The neighborhood has drastically recreated itself since owner Josh Wolkon opened this Blake Street original back in July of 1997 — just shortly after Coors Field was built and the block was still very bare. After nearly 20 years and several chef changes, Vesta continues to evolve with the changing industry by adding Colorado-native and new executive chef Nicholas Kayser.

“Change is good. To sustain a business for 20 years, which is what we’ve done, you’ve got to keep evolving and [be] willing to make those changes,” said owner Josh Wolkon.

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Kayser started his extensive culinary career after completing his studies at the International Culinary School at the Art Institute of Colorado. From there, he spent several years gaining culinary knowledge from names like Bryan Naggao, Thomas Valenti and Laurent Tournadel in cities such as New York, Las Vegas and Hong Kong. While contemplating a move to San Diego, Kayser came across a listing for Vesta, at which point he got in touch with Wolkon. After that, he decided to head back to his roots in Colorado.

“It’s good to be back home for me. The word evolution keeps getting passed around the last couple months and I think that’s just what it is,” said Kayser when asked about being involved in all these changes. “I’ve kind of been doing that bigger picture thing for a long time and it’s nice to just get to the roots of where it all started — developing flavors and dishes and tasting the fruits of the labor.”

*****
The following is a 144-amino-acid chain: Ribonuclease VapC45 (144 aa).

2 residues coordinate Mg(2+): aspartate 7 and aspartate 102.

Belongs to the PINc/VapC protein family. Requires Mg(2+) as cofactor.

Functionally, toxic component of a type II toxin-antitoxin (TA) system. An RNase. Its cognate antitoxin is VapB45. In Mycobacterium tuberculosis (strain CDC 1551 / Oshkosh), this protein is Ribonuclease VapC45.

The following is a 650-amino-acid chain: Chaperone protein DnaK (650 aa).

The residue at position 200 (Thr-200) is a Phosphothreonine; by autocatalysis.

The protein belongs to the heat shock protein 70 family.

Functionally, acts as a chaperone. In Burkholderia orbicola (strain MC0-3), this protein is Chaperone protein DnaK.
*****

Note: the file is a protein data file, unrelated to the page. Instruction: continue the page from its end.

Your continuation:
The entire menu was refined and completed two weeks ago during the quiet debut of Kayser’s interpretation of the original which began Tuesday, November 1. Some classics stayed but were slightly reinterpreted, while others were replaced with the addition of shareable entrées.

Vesta Lucy Beaugard-7

Beef tartare

New to the menu is a chef cut 38-ounce bone-in ribeye ($90) served with roasted seasonal rotating vegetables, parsley compound butter and the choice of four house sauces including chimichurri, roasted corn and dried cherry beurre rouge. While classics with a Kayser-twist remain present such as the madras grilled venison ($36) with potato gratin, Brussels sprouts, oyster mushrooms and dried cherry beurre rouge.

A dish that is equally visually appealing as it is palate-pleasing is the beef tartare ($12) served with truffle, mushroom duxelles and white soy then topped with a runny raw quail’s egg, crisp carrot chip ribbons and peppered petite greens. Similarly categorized in presentation and taste is the lobster cioppino ($34) which is served with lobster tail, shrimp, sea bass, clams and mussels in a saffron tomato broth, grilled sourdough and saffron rouille.

Lobster Cioppino

Lobster Cioppino

Wolkons will continue to serve the downtown Denver crowd with an elevated reinterpretation of the previous menu by Kayser, the same expected hospitality and inviting ambiance, and as of next July he will officially have 20 years under his belt — which leads me to say he must be doing something right.

Vesta 1822 Blake Street, 303-296-1970

All photography by Lucy Beaugard.

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